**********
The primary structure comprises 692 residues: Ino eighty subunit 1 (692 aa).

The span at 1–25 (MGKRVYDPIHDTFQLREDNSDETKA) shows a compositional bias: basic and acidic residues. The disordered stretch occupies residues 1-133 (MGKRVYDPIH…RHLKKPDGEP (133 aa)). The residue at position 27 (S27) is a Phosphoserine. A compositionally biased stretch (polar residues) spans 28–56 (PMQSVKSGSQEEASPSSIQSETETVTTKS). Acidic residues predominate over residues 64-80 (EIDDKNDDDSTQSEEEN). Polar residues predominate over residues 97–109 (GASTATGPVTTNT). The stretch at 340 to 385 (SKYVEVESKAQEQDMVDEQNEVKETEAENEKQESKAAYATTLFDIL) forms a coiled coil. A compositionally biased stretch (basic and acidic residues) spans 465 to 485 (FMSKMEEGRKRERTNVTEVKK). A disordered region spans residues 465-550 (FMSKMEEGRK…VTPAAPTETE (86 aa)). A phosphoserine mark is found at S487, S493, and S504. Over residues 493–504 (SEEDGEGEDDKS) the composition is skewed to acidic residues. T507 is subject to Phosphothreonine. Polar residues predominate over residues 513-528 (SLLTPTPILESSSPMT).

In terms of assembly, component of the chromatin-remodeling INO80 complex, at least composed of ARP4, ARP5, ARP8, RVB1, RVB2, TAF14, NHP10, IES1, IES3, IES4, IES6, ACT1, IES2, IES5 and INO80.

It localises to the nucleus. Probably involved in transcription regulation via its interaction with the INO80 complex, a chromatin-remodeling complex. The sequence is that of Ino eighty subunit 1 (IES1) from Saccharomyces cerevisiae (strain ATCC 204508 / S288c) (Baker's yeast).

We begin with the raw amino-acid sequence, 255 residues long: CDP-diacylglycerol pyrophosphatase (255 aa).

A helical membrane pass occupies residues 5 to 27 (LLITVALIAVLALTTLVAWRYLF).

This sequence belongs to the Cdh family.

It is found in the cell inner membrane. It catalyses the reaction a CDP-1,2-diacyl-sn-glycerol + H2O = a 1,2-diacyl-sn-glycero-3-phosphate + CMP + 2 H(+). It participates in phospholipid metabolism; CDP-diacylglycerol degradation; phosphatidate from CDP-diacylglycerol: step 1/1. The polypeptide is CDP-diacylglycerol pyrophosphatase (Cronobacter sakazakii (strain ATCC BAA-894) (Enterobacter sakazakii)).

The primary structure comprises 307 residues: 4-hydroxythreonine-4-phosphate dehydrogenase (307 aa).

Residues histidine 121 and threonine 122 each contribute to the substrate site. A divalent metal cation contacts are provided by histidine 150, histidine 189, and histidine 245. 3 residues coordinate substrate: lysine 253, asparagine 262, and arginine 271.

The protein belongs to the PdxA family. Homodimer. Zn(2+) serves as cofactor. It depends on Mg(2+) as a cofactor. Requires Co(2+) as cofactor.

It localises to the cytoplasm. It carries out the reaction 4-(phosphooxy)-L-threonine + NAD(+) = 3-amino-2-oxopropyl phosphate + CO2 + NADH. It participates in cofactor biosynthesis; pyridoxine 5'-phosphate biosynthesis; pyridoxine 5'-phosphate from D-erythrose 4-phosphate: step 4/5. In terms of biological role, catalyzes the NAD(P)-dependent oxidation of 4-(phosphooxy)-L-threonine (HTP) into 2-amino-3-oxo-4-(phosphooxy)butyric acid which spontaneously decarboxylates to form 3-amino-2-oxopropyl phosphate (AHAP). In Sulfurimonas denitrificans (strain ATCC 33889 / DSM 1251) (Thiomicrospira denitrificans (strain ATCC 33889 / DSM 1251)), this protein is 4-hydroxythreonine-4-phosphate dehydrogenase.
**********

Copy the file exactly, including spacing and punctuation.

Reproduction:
The primary structure comprises 692 residues: Ino eighty subunit 1 (692 aa).

The span at 1–25 (MGKRVYDPIHDTFQLREDNSDETKA) shows a compositional bias: basic and acidic residues. The disordered stretch occupies residues 1-133 (MGKRVYDPIH…RHLKKPDGEP (133 aa)). The residue at position 27 (S27) is a Phosphoserine. A compositionally biased stretch (polar residues) spans 28–56 (PMQSVKSGSQEEASPSSIQSETETVTTKS). Acidic residues predominate over residues 64-80 (EIDDKNDDDSTQSEEEN). Polar residues predominate over residues 97–109 (GASTATGPVTTNT). The stretch at 340 to 385 (SKYVEVESKAQEQDMVDEQNEVKETEAENEKQESKAAYATTLFDIL) forms a coiled coil. A compositionally biased stretch (basic and acidic residues) spans 465 to 485 (FMSKMEEGRKRERTNVTEVKK). A disordered region spans residues 465-550 (FMSKMEEGRK…VTPAAPTETE (86 aa)). A phosphoserine mark is found at S487, S493, and S504. Over residues 493–504 (SEEDGEGEDDKS) the composition is skewed to acidic residues. T507 is subject to Phosphothreonine. Polar residues predominate over residues 513-528 (SLLTPTPILESSSPMT).

In terms of assembly, component of the chromatin-remodeling INO80 complex, at least composed of ARP4, ARP5, ARP8, RVB1, RVB2, TAF14, NHP10, IES1, IES3, IES4, IES6, ACT1, IES2, IES5 and INO80.

It localises to the nucleus. Probably involved in transcription regulation via its interaction with the INO80 complex, a chromatin-remodeling complex. The sequence is that of Ino eighty subunit 1 (IES1) from Saccharomyces cerevisiae (strain ATCC 204508 / S288c) (Baker's yeast).

We begin with the raw amino-acid sequence, 255 residues long: CDP-diacylglycerol pyrophosphatase (255 aa).

A helical membrane pass occupies residues 5 to 27 (LLITVALIAVLALTTLVAWRYLF).

This sequence belongs to the Cdh family.

It is found in the cell inner membrane. It catalyses the reaction a CDP-1,2-diacyl-sn-glycerol + H2O = a 1,2-diacyl-sn-glycero-3-phosphate + CMP + 2 H(+). It participates in phospholipid metabolism; CDP-diacylglycerol degradation; phosphatidate from CDP-diacylglycerol: step 1/1. The polypeptide is CDP-diacylglycerol pyrophosphatase (Cronobacter sakazakii (strain ATCC BAA-894) (Enterobacter sakazakii)).

The primary structure comprises 307 residues: 4-hydroxythreonine-4-phosphate dehydrogenase (307 aa).

Residues histidine 121 and threonine 122 each contribute to the substrate site. A divalent metal cation contacts are provided by histidine 150, histidine 189, and histidine 245. 3 residues coordinate substrate: lysine 253, asparagine 262, and arginine 271.

The protein belongs to the PdxA family. Homodimer. Zn(2+) serves as cofactor. It depends on Mg(2+) as a cofactor. Requires Co(2+) as cofactor.

It localises to the cytoplasm. It carries out the reaction 4-(phosphooxy)-L-threonine + NAD(+) = 3-amino-2-oxopropyl phosphate + CO2 + NADH. It participates in cofactor biosynthesis; pyridoxine 5'-phosphate biosynthesis; pyridoxine 5'-phosphate from D-erythrose 4-phosphate: step 4/5. In terms of biological role, catalyzes the NAD(P)-dependent oxidation of 4-(phosphooxy)-L-threonine (HTP) into 2-amino-3-oxo-4-(phosphooxy)butyric acid which spontaneously decarboxylates to form 3-amino-2-oxopropyl phosphate (AHAP). In Sulfurimonas denitrificans (strain ATCC 33889 / DSM 1251) (Thiomicrospira denitrificans (strain ATCC 33889 / DSM 1251)), this protein is 4-hydroxythreonine-4-phosphate dehydrogenase.